‘'He died after a long illness. Post-mortem which is to be conducted in due course by the Benin Medical Authorities shall establish the exact cause of death,'' Roland Amoussouga, the International Criminal Tribunal for Rwanda (ICTR) spokesman told Hirondelle Agency Monday.
The deceased died at the Centre Hospitalier Departemental de l'Oueme where he was admitted on March 5, 2010.
Amoussouga said the Tribunal was not aware of funeral details though the Benin government was in contact with the deceased's family. ‘'The decision regarding the place of burial belongs to the family. In the event that the family is not able to take the body for burial or cremation purposes, then the enforcing state (in this instant case, the government of Benin) will do the needful in consultation with the family,'' he added.
The UN through ICTR, he said, shall bear the costs related to the preparation and transfer of the deceased's body to the family, or for the burial in the enforcing state.
The deceased was charged by the UN Court on October 23, 2000 along with historian Ferdinand Nahimana and Hassan Ngeze, Editor of the Hutu-extremist Kangura newspaper, in the case dubbed as the ‘' Media Trial''.
Barayagwiza refused to partake in the trial, claiming that the judges were not impartial and considered himself as a ‘'political prisoner''.
After his conviction on December 3, 2003 to 35 years imprisonment (he was sentenced to 27 years, given his time already spent in captivity), he appealed against the sentence.
On 28 November 2007, the ICTR Appeals Chamber reaffirmed the guilt of Barayagwiza for acts of genocide and crimes against humanity. Barayagwiza was thereafter sentenced to a reduced prison term of 32 years, which he was serving in Akpro Misserete Prison since June 27, 2009 until he met his death.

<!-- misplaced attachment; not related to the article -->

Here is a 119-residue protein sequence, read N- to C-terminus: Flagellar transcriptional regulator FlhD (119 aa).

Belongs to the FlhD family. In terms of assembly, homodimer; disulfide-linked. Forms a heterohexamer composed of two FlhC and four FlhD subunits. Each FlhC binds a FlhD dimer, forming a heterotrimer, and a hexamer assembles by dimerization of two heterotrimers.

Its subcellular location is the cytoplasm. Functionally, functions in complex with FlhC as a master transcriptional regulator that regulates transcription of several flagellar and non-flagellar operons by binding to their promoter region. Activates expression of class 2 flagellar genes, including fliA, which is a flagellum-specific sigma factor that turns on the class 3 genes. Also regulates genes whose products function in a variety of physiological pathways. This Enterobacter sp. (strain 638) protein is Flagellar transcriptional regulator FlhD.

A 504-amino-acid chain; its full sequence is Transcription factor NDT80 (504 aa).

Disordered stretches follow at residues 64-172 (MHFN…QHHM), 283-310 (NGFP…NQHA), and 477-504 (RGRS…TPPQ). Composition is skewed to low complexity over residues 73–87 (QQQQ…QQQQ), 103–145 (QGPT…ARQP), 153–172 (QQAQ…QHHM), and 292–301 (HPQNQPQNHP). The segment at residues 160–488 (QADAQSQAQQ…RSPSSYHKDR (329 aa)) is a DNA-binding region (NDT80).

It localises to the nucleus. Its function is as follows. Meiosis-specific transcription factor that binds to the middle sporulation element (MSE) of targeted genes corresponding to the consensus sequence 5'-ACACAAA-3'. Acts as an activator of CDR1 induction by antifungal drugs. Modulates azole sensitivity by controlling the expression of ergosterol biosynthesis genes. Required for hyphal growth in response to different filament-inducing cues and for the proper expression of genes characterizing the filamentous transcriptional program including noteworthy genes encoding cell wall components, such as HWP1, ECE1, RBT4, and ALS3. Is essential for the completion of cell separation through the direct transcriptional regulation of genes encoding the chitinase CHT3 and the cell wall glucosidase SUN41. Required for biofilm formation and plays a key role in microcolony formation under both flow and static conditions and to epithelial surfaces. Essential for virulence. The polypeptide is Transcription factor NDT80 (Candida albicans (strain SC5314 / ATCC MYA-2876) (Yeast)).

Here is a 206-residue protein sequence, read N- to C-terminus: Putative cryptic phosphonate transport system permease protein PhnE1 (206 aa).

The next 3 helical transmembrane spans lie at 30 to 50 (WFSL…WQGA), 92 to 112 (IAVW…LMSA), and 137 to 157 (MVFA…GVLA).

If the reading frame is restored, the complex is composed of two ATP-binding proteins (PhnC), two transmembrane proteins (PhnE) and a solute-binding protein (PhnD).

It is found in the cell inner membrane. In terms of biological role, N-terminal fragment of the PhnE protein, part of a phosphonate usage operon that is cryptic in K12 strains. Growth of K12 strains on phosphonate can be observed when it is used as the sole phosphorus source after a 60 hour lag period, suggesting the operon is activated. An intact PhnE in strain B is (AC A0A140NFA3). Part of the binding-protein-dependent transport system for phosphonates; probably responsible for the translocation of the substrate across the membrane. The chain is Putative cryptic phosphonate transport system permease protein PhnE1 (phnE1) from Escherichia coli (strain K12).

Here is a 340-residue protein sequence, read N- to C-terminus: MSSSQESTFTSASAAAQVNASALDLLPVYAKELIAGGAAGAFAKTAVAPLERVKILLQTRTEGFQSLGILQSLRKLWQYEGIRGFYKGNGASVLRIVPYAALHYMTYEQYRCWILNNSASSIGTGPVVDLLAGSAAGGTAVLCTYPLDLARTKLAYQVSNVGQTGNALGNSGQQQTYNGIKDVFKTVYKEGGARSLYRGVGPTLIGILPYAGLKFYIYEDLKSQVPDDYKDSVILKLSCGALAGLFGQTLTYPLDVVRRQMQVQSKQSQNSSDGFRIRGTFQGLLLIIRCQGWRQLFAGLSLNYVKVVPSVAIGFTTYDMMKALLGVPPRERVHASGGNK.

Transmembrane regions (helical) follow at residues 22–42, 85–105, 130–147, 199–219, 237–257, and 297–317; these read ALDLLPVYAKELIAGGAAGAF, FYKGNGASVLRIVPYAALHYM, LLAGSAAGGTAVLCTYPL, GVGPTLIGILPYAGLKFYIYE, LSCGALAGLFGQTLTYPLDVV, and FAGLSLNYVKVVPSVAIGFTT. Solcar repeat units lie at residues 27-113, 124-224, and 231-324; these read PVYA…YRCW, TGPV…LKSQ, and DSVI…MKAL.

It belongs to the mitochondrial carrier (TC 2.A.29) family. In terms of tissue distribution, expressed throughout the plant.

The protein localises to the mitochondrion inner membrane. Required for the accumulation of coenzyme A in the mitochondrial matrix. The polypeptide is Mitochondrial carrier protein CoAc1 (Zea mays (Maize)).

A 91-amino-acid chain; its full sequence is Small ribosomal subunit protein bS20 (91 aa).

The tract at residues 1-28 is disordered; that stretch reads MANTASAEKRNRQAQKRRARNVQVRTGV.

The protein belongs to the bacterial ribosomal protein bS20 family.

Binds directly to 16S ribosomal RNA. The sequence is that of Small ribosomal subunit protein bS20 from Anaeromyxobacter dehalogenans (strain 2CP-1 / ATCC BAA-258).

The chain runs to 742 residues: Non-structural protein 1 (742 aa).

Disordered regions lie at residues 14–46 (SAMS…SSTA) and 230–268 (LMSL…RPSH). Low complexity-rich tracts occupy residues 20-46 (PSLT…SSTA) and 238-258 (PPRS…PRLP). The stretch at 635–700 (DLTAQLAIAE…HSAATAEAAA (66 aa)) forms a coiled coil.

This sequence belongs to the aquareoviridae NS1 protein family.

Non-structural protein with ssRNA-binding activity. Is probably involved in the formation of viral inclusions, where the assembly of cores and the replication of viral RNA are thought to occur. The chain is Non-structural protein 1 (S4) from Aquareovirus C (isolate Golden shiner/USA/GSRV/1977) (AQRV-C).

Barayagwiza was born in 1950 in Mutura commune, Gisenyi prefecture, Rwanda. A lawyer by training, he was a founding member of the Coalition for Defense of the Republic (CDR) party which was formed in 1992. He also held the position of Director of Political Affairs in the Ministry of Foreign Affairs in Rwanda
The deceased is survived by four children, all girls currently living in Europe.
Barayagwiza is the second genocide-convict to pass-away. Former Seventh-Day Adventist Pastor Elizaphan Ntakirutimana was sentenced to 10 years imprisonment. On December 6, 2006, after serving his detention, he was released and he died a month later, aged 83.
Two other genocide suspects-- Anglican bishop Samuel Musabyimana died in January 2003 when he was awaiting scheduling of his trial and Joseph Serugendo, a founding leader of Rwanda's notorious Interahamwe militia passed away in August 2006, just two months after agreeing to a plea deal with ICTR prosecutors and was sentenced to six years jail-term.
© Hirondelle News Agency